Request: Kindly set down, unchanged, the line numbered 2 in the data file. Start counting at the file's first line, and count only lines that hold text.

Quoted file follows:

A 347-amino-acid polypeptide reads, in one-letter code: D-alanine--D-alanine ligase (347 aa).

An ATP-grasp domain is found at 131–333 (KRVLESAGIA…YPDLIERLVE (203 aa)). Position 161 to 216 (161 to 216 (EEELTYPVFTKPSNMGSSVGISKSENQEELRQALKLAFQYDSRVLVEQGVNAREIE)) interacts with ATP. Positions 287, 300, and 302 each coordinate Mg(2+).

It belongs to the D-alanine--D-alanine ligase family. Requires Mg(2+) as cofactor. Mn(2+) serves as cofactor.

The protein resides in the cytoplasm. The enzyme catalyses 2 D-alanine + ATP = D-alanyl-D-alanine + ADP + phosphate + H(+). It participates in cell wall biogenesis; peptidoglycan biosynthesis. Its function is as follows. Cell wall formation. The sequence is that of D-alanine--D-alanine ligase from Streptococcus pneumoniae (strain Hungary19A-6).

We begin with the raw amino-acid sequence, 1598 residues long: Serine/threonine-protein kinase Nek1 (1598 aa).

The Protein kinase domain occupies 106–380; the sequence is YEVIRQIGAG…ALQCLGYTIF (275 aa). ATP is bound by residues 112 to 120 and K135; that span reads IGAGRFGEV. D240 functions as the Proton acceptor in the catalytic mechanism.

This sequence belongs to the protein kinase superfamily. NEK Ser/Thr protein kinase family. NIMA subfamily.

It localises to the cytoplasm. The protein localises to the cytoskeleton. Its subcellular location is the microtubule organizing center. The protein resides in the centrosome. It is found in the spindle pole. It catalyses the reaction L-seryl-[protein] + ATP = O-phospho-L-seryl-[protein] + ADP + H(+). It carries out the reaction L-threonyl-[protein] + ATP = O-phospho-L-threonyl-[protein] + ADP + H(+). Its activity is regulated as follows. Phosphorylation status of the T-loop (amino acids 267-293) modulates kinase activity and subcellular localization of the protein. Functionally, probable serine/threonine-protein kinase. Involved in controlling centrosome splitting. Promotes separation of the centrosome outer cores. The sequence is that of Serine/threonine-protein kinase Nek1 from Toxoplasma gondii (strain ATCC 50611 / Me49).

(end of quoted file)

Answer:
An ATP-grasp domain is found at 131–333 (KRVLESAGIA…YPDLIERLVE (203 aa)). Position 161 to 216 (161 to 216 (EEELTYPVFTKPSNMGSSVGISKSENQEELRQALKLAFQYDSRVLVEQGVNAREIE)) interacts with ATP. Positions 287, 300, and 302 each coordinate Mg(2+).